From The American Civil Liberties Union:
Ideas are powerful. That’s why intellectual freedom is protected by the First Amendments — and it’s also why sometimes governments try to suppress them.
For nearly 100 years, the ACLU has fought to make sure Americans have the right to read what they want. Despite our many victories, there are still misguided attempt to ban books. The American Library Association keeps track — some of the most frequently challenged books from 2015 include the best seller Fifty Shades of Grey along with Fun Home and The Curious Incident of the Dog in the Night-Time (both of which were turned into Tony Award-winning Broadway shows, by the way).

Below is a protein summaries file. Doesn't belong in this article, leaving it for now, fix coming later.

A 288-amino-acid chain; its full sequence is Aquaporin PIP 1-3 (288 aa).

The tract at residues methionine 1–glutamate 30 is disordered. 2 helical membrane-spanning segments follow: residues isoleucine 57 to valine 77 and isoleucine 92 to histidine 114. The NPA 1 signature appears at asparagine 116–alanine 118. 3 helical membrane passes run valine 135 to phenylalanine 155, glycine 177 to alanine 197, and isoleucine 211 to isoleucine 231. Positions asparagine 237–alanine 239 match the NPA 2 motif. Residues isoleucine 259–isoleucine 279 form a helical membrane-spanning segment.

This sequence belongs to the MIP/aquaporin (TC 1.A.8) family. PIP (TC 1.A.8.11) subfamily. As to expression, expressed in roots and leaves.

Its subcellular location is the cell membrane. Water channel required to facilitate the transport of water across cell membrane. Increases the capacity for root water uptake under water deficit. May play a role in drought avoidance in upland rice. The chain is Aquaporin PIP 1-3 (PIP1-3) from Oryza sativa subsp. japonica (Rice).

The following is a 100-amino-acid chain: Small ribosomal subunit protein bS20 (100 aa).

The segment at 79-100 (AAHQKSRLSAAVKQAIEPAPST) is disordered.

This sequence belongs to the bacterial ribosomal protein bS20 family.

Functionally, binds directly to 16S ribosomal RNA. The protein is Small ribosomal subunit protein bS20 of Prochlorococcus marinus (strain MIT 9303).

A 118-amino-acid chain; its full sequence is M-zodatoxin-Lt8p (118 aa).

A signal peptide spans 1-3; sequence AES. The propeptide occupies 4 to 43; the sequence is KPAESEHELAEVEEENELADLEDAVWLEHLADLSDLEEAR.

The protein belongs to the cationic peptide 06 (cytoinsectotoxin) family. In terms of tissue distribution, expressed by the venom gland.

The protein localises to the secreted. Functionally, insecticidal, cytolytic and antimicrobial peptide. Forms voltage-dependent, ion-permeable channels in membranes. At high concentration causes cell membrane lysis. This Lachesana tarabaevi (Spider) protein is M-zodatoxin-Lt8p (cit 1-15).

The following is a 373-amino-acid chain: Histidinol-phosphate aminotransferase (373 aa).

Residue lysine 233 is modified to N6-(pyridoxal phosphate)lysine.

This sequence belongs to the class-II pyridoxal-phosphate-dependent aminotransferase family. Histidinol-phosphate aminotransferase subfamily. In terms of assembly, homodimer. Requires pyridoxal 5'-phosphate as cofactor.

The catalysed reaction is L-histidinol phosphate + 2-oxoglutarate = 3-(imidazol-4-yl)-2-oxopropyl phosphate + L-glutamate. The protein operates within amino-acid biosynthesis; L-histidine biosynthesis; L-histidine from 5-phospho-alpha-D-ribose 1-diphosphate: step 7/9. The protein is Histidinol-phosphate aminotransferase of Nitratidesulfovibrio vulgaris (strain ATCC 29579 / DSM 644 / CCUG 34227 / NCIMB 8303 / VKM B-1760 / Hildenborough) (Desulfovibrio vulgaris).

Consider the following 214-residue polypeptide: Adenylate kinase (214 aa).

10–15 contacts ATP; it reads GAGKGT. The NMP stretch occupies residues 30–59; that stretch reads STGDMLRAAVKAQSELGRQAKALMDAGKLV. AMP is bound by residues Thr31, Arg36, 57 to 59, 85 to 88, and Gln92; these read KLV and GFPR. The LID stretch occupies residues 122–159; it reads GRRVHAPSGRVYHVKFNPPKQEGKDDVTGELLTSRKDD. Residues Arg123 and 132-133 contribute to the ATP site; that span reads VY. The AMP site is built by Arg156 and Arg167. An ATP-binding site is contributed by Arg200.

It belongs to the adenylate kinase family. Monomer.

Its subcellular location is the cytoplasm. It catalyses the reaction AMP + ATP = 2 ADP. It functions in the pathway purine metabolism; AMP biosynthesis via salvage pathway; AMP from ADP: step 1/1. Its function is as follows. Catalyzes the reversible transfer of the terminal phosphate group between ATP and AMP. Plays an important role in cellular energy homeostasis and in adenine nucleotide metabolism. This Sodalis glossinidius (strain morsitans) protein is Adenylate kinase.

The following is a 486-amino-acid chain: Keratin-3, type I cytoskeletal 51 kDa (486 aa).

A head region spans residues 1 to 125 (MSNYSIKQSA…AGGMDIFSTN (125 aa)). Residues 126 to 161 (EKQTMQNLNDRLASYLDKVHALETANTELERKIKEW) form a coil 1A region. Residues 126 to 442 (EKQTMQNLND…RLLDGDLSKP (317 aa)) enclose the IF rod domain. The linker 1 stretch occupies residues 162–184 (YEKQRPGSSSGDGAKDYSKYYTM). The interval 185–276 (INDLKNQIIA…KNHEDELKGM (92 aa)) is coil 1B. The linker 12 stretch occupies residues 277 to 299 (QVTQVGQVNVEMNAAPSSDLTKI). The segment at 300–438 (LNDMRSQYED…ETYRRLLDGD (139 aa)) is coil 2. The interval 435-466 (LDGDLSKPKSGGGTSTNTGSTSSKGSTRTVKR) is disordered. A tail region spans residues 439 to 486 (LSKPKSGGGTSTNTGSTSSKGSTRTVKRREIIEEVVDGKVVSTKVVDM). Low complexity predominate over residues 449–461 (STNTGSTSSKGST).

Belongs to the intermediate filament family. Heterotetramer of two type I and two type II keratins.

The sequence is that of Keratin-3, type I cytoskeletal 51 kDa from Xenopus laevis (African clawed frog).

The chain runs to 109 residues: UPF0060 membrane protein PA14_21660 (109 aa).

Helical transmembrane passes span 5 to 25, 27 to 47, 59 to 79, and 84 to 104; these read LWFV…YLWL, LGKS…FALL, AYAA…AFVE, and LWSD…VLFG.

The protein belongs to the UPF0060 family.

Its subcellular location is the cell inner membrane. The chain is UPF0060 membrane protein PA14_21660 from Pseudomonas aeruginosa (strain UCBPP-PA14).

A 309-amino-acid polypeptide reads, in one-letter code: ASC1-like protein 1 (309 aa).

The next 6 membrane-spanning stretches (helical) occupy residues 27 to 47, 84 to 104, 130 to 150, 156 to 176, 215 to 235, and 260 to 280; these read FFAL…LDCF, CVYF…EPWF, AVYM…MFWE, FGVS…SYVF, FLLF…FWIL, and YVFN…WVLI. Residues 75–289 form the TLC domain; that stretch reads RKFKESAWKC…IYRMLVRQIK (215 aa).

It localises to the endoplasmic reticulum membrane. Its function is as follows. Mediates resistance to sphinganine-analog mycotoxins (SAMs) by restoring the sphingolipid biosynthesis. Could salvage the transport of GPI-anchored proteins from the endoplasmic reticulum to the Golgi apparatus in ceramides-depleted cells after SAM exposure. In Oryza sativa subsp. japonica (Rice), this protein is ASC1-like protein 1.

But you can’t keep a good book down. See the menu below for more on those “dangerous” collections of words.
Link to the rest at The American Civil Liberties Union
PG acknowledges that there are meaningful distinctions between a government agency attempting to prevent people from reading books about certain subjects and a private publisher acting in the same way.
However, he suggests the human impulse of someone with a bit of power to ban the dissemination of ideas that don’t fit in with their opinions or prejudices is at the root of both actions.